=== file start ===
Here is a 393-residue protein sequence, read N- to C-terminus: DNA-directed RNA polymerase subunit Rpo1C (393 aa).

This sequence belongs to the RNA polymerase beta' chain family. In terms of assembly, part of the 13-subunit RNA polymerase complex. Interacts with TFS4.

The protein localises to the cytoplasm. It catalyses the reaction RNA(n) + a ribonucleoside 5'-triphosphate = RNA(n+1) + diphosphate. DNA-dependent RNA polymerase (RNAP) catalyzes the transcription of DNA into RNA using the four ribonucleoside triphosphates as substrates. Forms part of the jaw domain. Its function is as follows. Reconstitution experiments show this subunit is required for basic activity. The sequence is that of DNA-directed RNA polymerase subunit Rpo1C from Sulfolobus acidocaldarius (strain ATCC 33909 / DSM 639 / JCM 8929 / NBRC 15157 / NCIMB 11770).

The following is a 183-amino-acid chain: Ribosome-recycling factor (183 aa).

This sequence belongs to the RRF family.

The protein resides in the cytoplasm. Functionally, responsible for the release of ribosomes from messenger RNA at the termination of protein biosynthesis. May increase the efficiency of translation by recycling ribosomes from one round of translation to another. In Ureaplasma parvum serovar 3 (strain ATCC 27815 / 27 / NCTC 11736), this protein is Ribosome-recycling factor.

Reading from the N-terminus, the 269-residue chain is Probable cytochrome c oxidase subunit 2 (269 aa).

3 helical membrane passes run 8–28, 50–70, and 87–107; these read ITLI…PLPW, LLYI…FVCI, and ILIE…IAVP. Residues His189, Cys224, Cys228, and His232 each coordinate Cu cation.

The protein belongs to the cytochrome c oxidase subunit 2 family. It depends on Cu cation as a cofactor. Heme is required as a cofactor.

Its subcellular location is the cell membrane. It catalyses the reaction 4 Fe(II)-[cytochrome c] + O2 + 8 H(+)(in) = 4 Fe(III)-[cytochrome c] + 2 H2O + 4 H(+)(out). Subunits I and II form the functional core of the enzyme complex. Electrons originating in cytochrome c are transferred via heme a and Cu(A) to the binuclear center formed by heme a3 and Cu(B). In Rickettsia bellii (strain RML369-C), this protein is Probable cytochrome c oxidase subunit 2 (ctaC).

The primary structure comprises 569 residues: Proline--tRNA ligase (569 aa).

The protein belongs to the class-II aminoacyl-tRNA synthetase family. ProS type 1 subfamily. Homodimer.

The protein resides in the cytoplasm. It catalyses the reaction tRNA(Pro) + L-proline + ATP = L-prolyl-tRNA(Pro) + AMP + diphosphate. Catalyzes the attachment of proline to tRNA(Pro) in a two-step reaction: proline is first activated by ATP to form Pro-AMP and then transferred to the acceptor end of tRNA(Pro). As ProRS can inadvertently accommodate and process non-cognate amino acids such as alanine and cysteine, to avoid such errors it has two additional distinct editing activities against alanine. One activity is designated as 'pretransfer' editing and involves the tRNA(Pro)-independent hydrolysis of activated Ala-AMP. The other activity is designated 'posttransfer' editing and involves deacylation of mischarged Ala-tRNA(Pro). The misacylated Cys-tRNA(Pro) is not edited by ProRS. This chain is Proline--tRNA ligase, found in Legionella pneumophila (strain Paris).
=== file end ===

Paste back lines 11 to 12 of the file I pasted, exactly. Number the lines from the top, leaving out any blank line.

The primary structure comprises 569 residues: Proline--tRNA ligase (569 aa).

The protein belongs to the class-II aminoacyl-tRNA synthetase family. ProS type 1 subfamily. Homodimer.